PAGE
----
PENDLETON --- Over the last decade, 29-year-old Devin Williams has worked as a camp counselor, a sales clerk in retail and a waitress in restaurants  -- all minimum-wage jobs that had her struggling weekly to make ends meet for her and her two children in the small town of Bossier City, Louisiana.  She wasn't alone, she says; her co-workers also struggled financially and they often talked about juggling two jobs that together didn't equal a living wage.  "I was always just getting by with no clear path or options to move forward," said Devin.

The opportunity for gainful employment finally changed when she and her husband, Harvey, moved to Seneca and discovered the South Carolina Manufacturing Certification (SCMC) class taught though Tri-County Technical College's Corporate and Community Education Division. 

"Our lives will change for the better because of this course," Devin said of the 10-week SCMC program, a quick, yet comprehensive training route for individuals seeking to enhance their skills and to secure full-time employment as operators in manufacturing.

The SCMC training is a 200-hour curriculum that includes the opportunity to earn 11 nationally-recognized credentials. Topics include industrial safety, quality, blueprints and measurement, production processes and some basic understanding of industrial equipment and maintenance.  Participants may earn an OSHA 10-hour safety card, a Lean Six Sigma yellow belt certification and national MSSC credentials in safety, quality, production systems and maintenance awareness which translate into stackable credentials for college credit.

"The SCMC certificate gives applicants a leg up and many employers consider it to be equivalent to a year of industry experience," said Ron Humphries, associate program director for the Center for Workforce Excellence at Tri-County. 

Since 2013, more than 500 area individuals have enrolled in the SCMC training program that has been called an answer to the serious workforce skills gap that has left businesses and industries without a pipeline of the skilled workers needed in today's rapidly-changing economy.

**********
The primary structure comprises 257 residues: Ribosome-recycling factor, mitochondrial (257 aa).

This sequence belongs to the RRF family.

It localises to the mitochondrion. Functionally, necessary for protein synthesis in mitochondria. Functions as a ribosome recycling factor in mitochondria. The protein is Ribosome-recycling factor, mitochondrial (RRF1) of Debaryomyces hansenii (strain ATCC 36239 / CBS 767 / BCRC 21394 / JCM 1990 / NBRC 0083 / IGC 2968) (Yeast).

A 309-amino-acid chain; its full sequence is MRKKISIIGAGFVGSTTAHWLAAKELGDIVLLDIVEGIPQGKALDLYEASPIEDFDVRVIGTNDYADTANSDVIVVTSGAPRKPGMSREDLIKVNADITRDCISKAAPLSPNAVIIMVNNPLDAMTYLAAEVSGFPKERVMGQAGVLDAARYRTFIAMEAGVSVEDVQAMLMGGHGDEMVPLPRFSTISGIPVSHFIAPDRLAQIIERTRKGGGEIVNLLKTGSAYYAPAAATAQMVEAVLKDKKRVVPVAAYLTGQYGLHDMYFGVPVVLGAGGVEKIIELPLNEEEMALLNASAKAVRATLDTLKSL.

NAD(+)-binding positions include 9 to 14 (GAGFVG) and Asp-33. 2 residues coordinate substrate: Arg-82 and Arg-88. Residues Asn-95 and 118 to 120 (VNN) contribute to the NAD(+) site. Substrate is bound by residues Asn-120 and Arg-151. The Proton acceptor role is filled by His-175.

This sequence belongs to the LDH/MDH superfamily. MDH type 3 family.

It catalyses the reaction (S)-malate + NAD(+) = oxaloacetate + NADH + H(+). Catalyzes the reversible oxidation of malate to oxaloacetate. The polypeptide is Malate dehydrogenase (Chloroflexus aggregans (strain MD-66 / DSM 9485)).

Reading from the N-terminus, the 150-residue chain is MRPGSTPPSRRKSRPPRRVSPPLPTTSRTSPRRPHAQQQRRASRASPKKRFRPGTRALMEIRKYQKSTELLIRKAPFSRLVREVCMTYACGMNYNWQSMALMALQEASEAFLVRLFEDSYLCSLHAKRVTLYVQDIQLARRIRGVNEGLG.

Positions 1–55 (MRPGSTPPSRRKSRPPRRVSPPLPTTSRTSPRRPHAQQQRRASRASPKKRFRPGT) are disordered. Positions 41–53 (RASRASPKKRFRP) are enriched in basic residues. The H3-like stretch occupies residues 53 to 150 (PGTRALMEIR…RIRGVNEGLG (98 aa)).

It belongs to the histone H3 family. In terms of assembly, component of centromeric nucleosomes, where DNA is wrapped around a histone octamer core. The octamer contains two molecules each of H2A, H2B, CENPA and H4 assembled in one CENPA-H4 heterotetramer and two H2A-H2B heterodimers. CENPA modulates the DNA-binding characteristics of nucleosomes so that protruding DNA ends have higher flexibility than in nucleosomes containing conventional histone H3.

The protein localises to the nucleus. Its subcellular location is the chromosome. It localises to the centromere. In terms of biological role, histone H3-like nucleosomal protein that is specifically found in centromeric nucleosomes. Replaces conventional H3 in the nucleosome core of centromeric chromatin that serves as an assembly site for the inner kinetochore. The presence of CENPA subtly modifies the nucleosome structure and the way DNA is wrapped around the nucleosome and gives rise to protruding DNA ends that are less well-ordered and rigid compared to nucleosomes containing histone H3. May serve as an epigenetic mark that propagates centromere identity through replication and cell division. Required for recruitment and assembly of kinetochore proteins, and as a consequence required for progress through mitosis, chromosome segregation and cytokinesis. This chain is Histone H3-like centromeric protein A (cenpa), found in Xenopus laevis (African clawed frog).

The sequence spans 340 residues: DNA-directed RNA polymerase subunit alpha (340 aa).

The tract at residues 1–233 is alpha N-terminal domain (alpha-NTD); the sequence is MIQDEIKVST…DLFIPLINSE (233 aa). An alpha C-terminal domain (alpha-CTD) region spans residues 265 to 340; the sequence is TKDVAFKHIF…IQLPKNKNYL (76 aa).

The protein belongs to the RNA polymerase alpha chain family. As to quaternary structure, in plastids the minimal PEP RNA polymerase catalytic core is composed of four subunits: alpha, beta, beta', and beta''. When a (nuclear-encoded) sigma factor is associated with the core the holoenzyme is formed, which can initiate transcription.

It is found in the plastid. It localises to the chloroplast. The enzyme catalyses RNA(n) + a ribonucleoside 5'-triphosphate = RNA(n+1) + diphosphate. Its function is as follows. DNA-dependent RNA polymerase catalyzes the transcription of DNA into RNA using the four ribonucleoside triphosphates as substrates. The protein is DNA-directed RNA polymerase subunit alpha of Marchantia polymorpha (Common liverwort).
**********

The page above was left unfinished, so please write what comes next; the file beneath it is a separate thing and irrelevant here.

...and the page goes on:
Recently a report released by the Manufacturing Skills Standards Council (MSSC) ranked Tri-County third nationwide among individual testing centers. The College has awarded a total of 2,236 credentials.  SC ranks fifth in the nation among the 30 states that offer these programs. 

MSSC's M& L Certification Index is a data-based resource that companies and state agencies can consider in their decision of where to locate a new plant or distribution center.  The availability of a robust pipeline of highly-skilled workers is a key factor in these decisions.  A substantial number of MSSC CPT and CLT certified technicians is a solid indicator of the commitment of that location to filling that pipeline.

Devin and Harvey are pursuing four credentials including safety awareness, quality assurance, production processes and maintenance awareness.  Those who earn all four credentials receive a Certified Production Technician certificate.

For Harvey, it's a chance to gain the knowledge and skills he needs to provide for his family. He and Devin have three children.

Unlike Devin, Harvey, 36, headed to a four-year university on a football scholarship after high school. When he graduated, he started a career working on an offshore pipeline - mainly because of its earning potential.  "It was a great paying job. I was very comfortable.  But an offshore oil field job is a young man's job," he said.  He was 22 when he started but nine years later, it was taking a toll on his family life and left him limited time to spend with his son. 

He met Devin, who had two children, they married, and they moved to the Upstate after learning about industry leaders recruiting individuals with electrical and mechanical skills needed for today's workplace.

Harvey was hired as a temp in local manufacturing.  But he learned he needed more certifications to move up.  He visited SC Works, looking for a full-time job with benefits. "They told me about MSSC, a great opportunity to earn national certifications at no charge to those who qualify for scholarships."